11 Reasons for Not Wearing a Riding Helmet
By Equine Guelph
There are many reasons, or rather, excuses for not wearing riding helmets. Yet research shows that a properly fitted, safety-approved riding helmet can drastically reduce the risk of head injury.
When a rider falls, the head is usually the first thing to impact the ground. The human skull can be shattered on impacts of 7 to 10 kilometers per hour, and horses gallop at over 60 kph. According to the Brain Injury Alliance of Kentucky, three out of every five equestrian accident deaths are caused by brain injuries, and there is four times the risk of mortality for non-helmeted riders who become injured. Horses are responsible for more than half of all injuries caused by large animals and approximately one-third of those are brain or head injuries.
With that in mind, below are 11 common reasons for not wearing a riding helmet. You only have one brain so don’t use these excuses – wear a helmet every ride.
1. I wear my bike helmet. Bike helmets are made for bike riders. Helmets for horseback riders are designed to withstand falls from higher heights and faster speeds, and kicks from a horse.
2. Helmets are ugly. There are many different styles and colours available, and you can always put a cool cover over top.
3. I’ll be penalized in the show ring. While this is still true in some disciplines, some horse events require helmets and other riskier sports such as hockey, football, and car racing routinely demand helmets. Help change the laws – it can be done with enough pressure from participants.
4. Western riders don’t wear helmets. The “real” cowboys dressed for protection. They wore sturdy boots, chaps to protect their legs, had stirrup covers to protect their feet, wore gloves, and used bandanas against trail dust. If helmets had been available then, REAL cowboys would’ve worn them. Today, Western helmets are available.
5. Helmets are uncomfortable. While this is true of the old style helmets, designs and materials have changed and are constantly improving. Most of the complaints can be avoided with proper fitting and selecting the best style for you.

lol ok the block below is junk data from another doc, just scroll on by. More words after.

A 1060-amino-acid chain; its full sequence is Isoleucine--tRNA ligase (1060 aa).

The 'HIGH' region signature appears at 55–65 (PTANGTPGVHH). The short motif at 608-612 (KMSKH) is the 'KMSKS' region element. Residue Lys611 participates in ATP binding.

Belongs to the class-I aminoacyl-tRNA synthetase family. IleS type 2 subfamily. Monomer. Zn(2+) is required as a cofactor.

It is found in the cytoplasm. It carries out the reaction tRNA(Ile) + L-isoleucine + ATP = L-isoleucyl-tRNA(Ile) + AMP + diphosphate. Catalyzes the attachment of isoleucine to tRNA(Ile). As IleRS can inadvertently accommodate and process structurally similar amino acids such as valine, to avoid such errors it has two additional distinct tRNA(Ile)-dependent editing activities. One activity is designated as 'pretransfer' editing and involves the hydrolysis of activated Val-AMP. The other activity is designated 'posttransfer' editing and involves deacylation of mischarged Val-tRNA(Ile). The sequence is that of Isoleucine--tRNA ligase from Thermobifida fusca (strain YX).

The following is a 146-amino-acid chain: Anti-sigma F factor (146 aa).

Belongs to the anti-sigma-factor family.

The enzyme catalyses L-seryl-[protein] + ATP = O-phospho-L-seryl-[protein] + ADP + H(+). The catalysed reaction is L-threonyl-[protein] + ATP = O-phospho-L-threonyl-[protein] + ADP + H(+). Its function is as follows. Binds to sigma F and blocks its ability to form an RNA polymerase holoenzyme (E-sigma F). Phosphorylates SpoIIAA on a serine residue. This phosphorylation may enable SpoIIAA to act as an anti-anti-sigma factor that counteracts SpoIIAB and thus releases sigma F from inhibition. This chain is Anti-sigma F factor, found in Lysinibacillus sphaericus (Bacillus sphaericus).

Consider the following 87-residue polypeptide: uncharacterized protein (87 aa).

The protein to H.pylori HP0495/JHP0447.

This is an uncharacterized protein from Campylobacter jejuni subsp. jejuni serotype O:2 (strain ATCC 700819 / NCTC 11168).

6. Helmets are hot. Today’s riding helmets are made of lighter materials than those of yesteryear, and many feature ventilation for air flow. On a hot day, they will be hotter than going without a helmet, but better a hot head than brain damage.
Photo: S. Carter/Flickr
7. Helmets give me a headache. If your helmet fits properly, this complaint could be less about the helmet and more about lack of water intake that causes the headaches. Equestrian activities can be strenuous and most riders don’t drink enough water.
8. I’ll get “helmet hair.” Yes, you might. “Helmet hair” may be unflattering, but is your vanity worth risking brain damage?
9. I’m an experienced rider. A study conducted in Alberta found that injured riders had an average of 27 years of experience. New riders were safer, perhaps because they were more cautious.
10. It’s my head and I can do what I want with it. Yes, it is your head. The message you are sending to everyone around you is that safety is not important. If you require your children to wear a helmet and you don’t, you are sending the message that once they are adults it’s okay to risk their lives in this way. Before you decide that wearing a helmet is not for you, think it through. Your head is like a watermelon. Try dropping one from eight feet in the air and you will get a pretty good idea what can happen to your head. When you break your head, what trauma will you inflict on the person who comes to your rescue? What trauma and hardship will you inflict on your family? Who is going to take care of you for the rest of your life if you severely damage your brain?
11. Helmets are expensive and I can’t afford one. Set down your $5 café latte and think about that statement for a moment. The cost of an ASTM/SEI approved helmet is miniscule compared to the value of your brain. And compared to the cost of long-term health care should a riding accident leave you with permanent brain damage that could have been reduced or avoided by wearing a helmet, they are priceless.
Reprinted with permission from Equine Guelph.
This article was originally published in the May/June 2017 issue of Canadian Horse Journal.
Main article photo:Steven Lilley/Flickr